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Organizations that have stayed safe from cyber attacks in recent years have tended to do so with buy-in from senior management and the board.

That’s according to a new study by privacy think tank Ponemon Institute and risk management vendor Opus. So reports Compliance Week. Ponemon and Opus surveyed 1,000 U.S. and U.K. information-technology pros with direct involvement in overseeing cyber risk. Of those, 32% had never experienced a data breach. Another 36% said their organizations had not suffered a data breach in the past 12 months.

These “high-performing” organizations had stronger governance regimes for overseeing outsourced work, the study finds. That’s in comparison to the 59% of organizations that had experienced a breach at some point, including 42% in the last 12 months. Such governance practices included regular engagement with top executives and the board members. High-performers were also more likely to say they were allocated enough resources for managing outsourced relationships.

Another attribute of high-performing organizations was their approach to the security and privacy practices of third parties. These organizations didn’t just have contracts in place to guarantee that third parties use the proper security and privacy practices. They also were more likely to perform audits and evaluations of how well vendors were actually implementing these practices.

The Ponemon and Opal study focused on preventing data breaches. Once a breach has occurred, having the best practices in place can help reduce the damage, as Security Boulevard reports.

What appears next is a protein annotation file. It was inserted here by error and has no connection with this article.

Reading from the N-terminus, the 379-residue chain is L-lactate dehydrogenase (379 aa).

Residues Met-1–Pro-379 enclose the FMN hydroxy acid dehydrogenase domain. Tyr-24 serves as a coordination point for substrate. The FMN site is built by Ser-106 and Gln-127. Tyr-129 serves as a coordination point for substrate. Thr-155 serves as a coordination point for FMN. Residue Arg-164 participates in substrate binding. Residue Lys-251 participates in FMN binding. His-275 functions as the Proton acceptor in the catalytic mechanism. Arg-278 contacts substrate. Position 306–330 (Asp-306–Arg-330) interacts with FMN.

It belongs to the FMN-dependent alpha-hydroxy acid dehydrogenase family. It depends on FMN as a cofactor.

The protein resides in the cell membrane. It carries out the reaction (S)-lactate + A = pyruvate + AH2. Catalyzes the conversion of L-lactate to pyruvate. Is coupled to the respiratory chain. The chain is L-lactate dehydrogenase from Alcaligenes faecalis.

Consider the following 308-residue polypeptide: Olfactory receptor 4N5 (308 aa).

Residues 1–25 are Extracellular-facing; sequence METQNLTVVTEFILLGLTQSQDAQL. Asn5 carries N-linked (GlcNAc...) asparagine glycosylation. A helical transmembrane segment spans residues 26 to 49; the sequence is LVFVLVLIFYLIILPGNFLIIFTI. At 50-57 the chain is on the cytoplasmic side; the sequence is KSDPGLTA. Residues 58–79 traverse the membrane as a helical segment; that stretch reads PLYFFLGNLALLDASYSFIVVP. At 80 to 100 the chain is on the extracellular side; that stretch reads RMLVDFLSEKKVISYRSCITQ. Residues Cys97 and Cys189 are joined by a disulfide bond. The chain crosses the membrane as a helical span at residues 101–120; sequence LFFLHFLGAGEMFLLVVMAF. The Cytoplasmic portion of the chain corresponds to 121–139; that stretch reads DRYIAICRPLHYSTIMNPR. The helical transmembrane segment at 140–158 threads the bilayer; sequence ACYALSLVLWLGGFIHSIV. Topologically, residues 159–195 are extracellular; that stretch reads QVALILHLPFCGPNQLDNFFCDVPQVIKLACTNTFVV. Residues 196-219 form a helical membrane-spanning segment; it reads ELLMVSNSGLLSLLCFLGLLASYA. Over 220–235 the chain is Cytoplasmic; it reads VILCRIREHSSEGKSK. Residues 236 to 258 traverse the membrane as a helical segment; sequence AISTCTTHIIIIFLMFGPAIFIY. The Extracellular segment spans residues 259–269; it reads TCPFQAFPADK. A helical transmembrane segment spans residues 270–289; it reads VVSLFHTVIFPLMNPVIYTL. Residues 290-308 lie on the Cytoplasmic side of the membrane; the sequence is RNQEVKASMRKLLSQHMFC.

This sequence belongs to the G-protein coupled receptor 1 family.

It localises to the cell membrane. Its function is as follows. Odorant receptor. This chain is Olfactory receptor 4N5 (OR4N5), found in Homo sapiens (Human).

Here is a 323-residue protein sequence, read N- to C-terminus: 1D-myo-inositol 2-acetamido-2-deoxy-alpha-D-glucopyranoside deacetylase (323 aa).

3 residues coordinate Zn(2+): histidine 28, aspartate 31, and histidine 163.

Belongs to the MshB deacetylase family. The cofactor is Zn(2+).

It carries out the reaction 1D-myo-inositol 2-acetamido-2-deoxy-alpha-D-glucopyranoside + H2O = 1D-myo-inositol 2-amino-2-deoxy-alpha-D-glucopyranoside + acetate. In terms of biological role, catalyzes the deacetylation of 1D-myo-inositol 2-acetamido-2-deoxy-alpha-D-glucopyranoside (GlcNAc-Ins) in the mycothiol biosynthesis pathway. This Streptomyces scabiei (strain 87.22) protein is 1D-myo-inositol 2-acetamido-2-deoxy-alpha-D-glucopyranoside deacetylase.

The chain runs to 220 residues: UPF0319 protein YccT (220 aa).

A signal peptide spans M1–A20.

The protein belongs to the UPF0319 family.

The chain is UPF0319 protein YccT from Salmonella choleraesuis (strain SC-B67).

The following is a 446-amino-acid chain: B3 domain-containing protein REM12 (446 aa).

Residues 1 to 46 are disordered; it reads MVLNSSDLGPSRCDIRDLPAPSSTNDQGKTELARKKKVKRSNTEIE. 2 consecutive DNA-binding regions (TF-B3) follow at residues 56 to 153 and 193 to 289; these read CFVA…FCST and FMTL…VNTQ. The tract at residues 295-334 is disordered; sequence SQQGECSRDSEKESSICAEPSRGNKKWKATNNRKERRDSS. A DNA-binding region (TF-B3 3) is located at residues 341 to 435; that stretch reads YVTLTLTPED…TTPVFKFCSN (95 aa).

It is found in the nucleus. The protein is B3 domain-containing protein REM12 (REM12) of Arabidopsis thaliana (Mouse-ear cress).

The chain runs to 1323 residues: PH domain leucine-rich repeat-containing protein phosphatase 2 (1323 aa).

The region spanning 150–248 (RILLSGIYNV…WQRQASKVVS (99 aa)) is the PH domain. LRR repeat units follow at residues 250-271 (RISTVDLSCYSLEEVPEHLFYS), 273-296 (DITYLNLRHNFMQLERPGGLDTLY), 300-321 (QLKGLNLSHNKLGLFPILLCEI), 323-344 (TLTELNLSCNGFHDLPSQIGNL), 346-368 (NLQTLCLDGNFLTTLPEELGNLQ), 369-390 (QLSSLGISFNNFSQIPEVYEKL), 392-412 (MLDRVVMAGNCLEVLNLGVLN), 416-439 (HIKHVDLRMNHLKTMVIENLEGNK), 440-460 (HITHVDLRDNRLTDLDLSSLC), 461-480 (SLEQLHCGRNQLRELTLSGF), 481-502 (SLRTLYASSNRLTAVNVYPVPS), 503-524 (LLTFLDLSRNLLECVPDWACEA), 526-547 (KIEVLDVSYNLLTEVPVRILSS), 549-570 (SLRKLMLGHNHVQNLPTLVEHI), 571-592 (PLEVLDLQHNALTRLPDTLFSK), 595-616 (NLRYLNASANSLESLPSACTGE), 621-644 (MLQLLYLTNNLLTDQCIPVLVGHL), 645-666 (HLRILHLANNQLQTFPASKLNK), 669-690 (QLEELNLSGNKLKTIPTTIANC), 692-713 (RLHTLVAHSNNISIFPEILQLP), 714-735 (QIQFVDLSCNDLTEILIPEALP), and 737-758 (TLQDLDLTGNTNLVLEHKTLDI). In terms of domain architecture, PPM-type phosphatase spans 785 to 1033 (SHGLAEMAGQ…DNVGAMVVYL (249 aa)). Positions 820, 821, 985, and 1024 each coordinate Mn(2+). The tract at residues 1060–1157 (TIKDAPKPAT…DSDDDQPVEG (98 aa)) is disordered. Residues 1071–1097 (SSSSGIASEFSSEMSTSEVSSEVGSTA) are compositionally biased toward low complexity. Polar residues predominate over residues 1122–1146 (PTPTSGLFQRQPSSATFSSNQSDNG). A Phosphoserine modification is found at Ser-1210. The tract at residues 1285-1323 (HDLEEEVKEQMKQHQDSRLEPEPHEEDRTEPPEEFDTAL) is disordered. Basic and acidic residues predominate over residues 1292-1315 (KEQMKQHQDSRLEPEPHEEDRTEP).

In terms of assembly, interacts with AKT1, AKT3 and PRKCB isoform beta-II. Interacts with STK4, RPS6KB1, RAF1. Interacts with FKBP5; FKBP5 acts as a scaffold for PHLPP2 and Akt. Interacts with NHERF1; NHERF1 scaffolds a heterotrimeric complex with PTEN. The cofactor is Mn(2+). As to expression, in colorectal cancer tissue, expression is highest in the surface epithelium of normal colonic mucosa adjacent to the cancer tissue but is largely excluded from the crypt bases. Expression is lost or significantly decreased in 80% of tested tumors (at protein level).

Organizations should concentrate on cutting down “dwell time,” the amount of time between the breach’s occurrence and it being discovered, said Pravin Kothari, CEO of CipherCloud, a software developer. Experts also recommend having a plan in place and conducting “fire drills” periodically to ensure the plan works.

The costs of a breach can be severe—and go beyond the value of the data exposed. Software developer Ping Identity recently surveyed 3,000 U.S., U.K., French, and German consumers. More than three-fourths said they would stop interacting online with a brand that has suffered a breach. Almost half said they would not sign up with an online brand with a recent breach.

Repairing that reputational damage can be expensive. Take the healthcare sector alone. Hospitals raised their annual advertising budgets by 64% in the two years after a breach, the American Journal of Managed Care found in a recent study.

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